CyanoSmart measures cyanide concentration instantaneously

Materials World magazine
,
29 Aug 2019

An easy to use device can record cyanide levels on the spot.

Cyanide was first used in mining in New Zealand in 1887. Since then, cyanide, especially sodium cyanide (NaCN), has played a key role in extracting gold and other metals globally. It is estimated that up to 90% of the world’s gold production involves the use of cyanide.

While highly valuable in the gold processing chain, the material can be difficult to manage and has been linked to health risks. But a smart monitoring device, CyanoSmart, developed by CyanoGuard AG, Sweden, allows mines to digitally monitor their cynanide consumption in real-time, and optimise their process, increase gold recovery rates and reduce processing costs. The technology has been tested at a mine in Mexico and, so far, the results have been promising.

Effects on health

Fish are the most cyanide-sensitive group of aquatic organisms. Birds tend to be slightly more resistant to contact with free cyanide, however, toxicity in mammals is relatively common, mostly due to the amount of naturally occurring, cyanogenic forage plants. But there are a number of factors limiting widespread cyanide toxicity through the environment. For example, the chemical has a low persistence in the environment and is not bio-accumulated or stored in any species, there are no reported biomagnifications of it in the food chain, repeated sub-lethal doses can lead to adverse affects, and many species can tolerate cyanide on substantial but sub-lethal dose over long periods of time.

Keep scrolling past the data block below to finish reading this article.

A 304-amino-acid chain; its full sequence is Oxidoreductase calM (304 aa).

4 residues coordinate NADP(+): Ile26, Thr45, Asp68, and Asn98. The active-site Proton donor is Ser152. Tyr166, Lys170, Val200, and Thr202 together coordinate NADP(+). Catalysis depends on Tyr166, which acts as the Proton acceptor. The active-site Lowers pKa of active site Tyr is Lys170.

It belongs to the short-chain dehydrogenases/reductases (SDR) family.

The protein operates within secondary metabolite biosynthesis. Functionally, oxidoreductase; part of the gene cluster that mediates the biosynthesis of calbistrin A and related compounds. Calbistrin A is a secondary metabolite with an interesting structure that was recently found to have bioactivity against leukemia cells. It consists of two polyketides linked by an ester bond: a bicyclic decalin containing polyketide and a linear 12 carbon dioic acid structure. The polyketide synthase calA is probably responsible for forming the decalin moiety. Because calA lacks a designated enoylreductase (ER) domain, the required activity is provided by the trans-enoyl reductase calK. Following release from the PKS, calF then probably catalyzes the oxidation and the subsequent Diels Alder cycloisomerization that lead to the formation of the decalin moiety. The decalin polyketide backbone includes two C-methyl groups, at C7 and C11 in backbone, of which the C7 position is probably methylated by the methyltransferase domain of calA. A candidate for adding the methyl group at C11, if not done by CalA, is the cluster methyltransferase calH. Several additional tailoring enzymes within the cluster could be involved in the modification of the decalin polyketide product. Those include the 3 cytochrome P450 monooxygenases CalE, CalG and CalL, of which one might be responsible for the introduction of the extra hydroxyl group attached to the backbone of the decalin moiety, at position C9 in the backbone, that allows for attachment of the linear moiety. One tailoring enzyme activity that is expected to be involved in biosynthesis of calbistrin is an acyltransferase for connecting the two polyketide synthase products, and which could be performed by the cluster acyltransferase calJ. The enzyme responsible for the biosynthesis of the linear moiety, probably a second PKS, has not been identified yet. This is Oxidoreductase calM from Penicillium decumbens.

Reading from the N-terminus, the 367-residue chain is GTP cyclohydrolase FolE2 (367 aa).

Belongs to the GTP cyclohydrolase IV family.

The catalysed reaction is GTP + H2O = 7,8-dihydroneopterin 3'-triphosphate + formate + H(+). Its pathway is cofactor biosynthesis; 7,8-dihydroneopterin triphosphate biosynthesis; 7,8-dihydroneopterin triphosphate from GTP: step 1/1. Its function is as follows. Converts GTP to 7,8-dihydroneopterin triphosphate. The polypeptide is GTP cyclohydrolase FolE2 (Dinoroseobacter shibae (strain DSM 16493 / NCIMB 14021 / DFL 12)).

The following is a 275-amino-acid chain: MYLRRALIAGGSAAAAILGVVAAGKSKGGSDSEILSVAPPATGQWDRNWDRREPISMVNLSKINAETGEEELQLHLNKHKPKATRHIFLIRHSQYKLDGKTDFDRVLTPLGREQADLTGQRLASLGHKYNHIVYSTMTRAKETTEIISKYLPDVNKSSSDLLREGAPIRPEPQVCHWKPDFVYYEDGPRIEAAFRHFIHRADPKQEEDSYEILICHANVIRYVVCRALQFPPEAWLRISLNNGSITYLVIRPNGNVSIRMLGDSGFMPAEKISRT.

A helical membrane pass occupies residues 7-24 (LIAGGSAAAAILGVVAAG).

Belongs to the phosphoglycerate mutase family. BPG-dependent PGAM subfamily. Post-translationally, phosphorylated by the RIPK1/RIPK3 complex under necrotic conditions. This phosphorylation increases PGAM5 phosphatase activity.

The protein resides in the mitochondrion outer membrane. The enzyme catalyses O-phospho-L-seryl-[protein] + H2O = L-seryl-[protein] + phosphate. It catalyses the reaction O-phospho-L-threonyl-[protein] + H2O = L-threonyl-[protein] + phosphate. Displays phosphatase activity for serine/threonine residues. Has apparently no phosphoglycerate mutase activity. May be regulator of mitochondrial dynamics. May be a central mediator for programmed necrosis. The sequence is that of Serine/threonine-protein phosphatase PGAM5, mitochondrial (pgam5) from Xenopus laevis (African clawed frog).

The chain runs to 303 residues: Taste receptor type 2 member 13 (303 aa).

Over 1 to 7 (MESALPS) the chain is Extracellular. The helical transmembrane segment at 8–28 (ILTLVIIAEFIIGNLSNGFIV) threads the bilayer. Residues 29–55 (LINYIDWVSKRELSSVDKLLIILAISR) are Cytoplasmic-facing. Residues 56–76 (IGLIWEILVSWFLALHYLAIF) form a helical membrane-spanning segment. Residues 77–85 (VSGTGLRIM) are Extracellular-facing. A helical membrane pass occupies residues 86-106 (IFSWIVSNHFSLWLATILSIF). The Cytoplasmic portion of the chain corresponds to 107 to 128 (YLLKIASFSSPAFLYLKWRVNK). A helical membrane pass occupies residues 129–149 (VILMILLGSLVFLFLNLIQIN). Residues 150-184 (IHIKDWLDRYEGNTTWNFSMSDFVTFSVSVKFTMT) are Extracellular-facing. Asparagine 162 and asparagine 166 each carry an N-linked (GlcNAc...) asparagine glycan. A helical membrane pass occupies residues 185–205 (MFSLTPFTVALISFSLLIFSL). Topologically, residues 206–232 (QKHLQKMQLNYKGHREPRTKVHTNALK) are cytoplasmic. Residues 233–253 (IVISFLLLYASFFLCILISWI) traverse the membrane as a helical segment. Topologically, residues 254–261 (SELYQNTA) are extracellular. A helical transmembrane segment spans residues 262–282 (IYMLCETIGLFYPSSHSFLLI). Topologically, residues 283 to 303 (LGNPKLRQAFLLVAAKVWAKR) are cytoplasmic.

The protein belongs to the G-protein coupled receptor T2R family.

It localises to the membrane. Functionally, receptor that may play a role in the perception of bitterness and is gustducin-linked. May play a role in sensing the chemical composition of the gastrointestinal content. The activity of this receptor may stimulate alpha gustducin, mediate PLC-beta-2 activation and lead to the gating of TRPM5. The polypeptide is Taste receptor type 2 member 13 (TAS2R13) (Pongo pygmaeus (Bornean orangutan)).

Cyanide is readily absorbed in humans through inhalation, ingestion or skin contact, and is quickly distributed throughout the body via the bloodstream. The chemical is also a potent asphyxiant, hence, careful management of cyanide in any industrial process is required.

Regulation changes

A number of high-profile accidental releases have resulted from mining operations using cyanide. These include the Baia Mare, Romania, cyanide spill in 2000, when an estimated 100 tonnes (t) of the chemical and heavy metals were released into the Lapus River, which flows into other streams that enters the Danube.

This was a result of intense rainfall and snowmelt, which led to high water levels in the tailings management facility – a dam overflowed and a 25m stretch of dam, 2.5m deep, washed away.

This accident acted as a catalyst for a comprehensive review of best practice in cyanide management, resulting in the publication of a cyanide code by the International Cyanide Management Institute (ICMI). Every mining operation using the chemical is encouraged to use the code as guidance to prepare a robust cyanide management plan. By becoming a signatory to the code, a company is effectively guaranteeing that best practice with the chemical will be deployed.

Cyanide management helps ensure the process is well managed and optimised. Too little cyanide will limit the amount of gold that can be recovered, too much often results in the disposal or destruction of cyanide at the tailings facility.